Elliot Knapp | Seattle, Washington United States | 04/28/2009
(5 out of 5 stars)
"He's pushing 70 and has artistically and financially earned a peaceful retirement several times over, but Bob Dylan has found it in his heart to generously present us with another album of new material. What's more, in my opinion it's even stronger than 2006's Modern Times.
Whereas Modern Times found Dylan mining similar subjects and moods to those explored in Love and Theft and Time Out of Mind, Together Through Life distinguishes itself by consisting pretty much entirely of love songs. It's still Dylan, though, so these aren't sappy or hackneyed--the words are full of wry frustration, sensuality, compelling nostalgia, and some of the purest heartfelt devotion the man has ever committed to tape. The album's opener and de facto 'single,' "Beyond Here Lies Nothing," kicks things off in a relatively heavy fashion, as pounding toms and dirty guitar licks frame Dylan's shadowy descriptions of consuming love. It's immediately evident that Dylan the producer isn't sticking with the same old formula--he's increased his acoustic instrumentation, including mandolins, violins, banjos, and especially an accordion, and to great and organic effect. The accordion's cheerful, liquid, flitting timbres really complement the laid-back nature of this set of songs, and it strongly recalls Dylan's days with The Band (which never hurts, so far as I'm concerned).
Anyone who's still contending that Dylan's voice is shot needs only to listen to the down-tempo, mandolin-drenched "Life Is Hard," one of Dylan's most successful torch songs, to hear how much heartbreaking emotion he's still capable of wringing out of his own words, even cooing wordlessly toward the song's end. Likewise, "I Feel a Change Comin' On" serves up Dylan's most heartfelt expressions of tenderness since Time Out of Mind's "Make You Feel My Love." Worry not, though--Dylan's nostalgia is leavened by his characteristic wit and inimitable strangeness. "My Wife's Home Town," with its "I just wanna say that hell's my wife's home town" refrain, contains plenty of tongue-in-cheek mock self-pity and Dylan's chuckling at the end of the track is worth the album's price alone. The album's closer, "It' All Good" takes some extremely effective ironic liberties with the titular saying, and the bluesy "Jolene" follows suit, surprisingly containing one of the best guitar hooks in his recent history. Dylan's fascinatingly surreal blending of American culture, mood and geography also pops up numerous times, especially on the downtrodden "If You Ever Go To Houston," and we get to see more than a few mysterious characters as the album unwinds. Finally, "Shake Shake Mama" has one of Dylan's most addictive vocal melodies backed with some gnarly guitar bends--I can imagine that this song will be a total crusher live.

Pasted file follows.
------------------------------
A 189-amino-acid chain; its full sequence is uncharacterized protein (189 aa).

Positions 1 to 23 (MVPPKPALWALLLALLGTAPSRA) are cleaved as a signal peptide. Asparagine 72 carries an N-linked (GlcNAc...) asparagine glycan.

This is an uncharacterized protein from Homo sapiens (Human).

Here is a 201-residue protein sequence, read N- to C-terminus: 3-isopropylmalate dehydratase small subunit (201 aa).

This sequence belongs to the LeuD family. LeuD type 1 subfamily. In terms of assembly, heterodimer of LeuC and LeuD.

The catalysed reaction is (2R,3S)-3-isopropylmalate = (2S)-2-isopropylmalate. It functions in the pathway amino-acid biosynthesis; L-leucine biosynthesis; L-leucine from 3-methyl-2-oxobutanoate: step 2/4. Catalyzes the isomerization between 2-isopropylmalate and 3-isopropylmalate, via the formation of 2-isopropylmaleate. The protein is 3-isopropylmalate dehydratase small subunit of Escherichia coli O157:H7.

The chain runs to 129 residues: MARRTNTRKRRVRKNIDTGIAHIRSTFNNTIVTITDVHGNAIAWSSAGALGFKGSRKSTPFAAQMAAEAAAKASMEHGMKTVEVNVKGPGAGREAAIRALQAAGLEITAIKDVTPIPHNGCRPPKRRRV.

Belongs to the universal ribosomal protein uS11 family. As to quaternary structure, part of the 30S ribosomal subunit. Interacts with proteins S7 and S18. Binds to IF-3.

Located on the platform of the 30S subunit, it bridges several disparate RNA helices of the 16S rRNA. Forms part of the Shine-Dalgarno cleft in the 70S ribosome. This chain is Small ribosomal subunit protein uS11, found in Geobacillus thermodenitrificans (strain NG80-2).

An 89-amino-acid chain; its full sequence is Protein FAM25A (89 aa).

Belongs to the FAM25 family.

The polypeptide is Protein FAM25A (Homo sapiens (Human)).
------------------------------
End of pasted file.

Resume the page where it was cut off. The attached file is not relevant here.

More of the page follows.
Throughout, Dylan's production remains top-notch. The sound is warm and organic; on Modern Times I felt that the sound lacked a certain grit or oomph to back the harder-edged tunes with the energy they deserved, but here Jack Frost (aka Bob) has hit a sweet spot that better matches the mood of the material, letting the accordion swirl and the electric guitars growl dirtily. It sounds even better if you crank it up a few notches--a hallmark of good mastering. While a couple of songs tread sonically very close to earlier territory ("This Dream of You" almost sounds like an outtake from Desire, and "Forgetful Heart" would fit inconspicuously on Time Out of Mind), the strength of the songwriting here and the love song concept makes Together Through Life an eminently satisfying listening experience that sounds fresh even alongside his most recent work. Overall, while Modern Times had a couple tracks that didn't really click for me, I can't spy a weak song in this set.
As far as the bonus material goes in this "deluxe" version, it's about the same as earlier deluxe editions--nothing essential or earth shattering, but certainly of interest to fans and collectors. The second disc is a Bob Dylan Theme Time Radio Hour (a program that's really worth checking out for the great music and Dylan's entertaining commentary), and the third is an interview outtake from No Direction Home. Unless you're a really big fan, you're probably ok with the standard version, although the deluxe one isn't much more expensive. As far as I'm concerned, Dylan has produced so much great material in his career that he really doesn't owe us anything new. But if he wants to keep putting out albums this great, who am I to say no? Here's hoping the next one is just as good."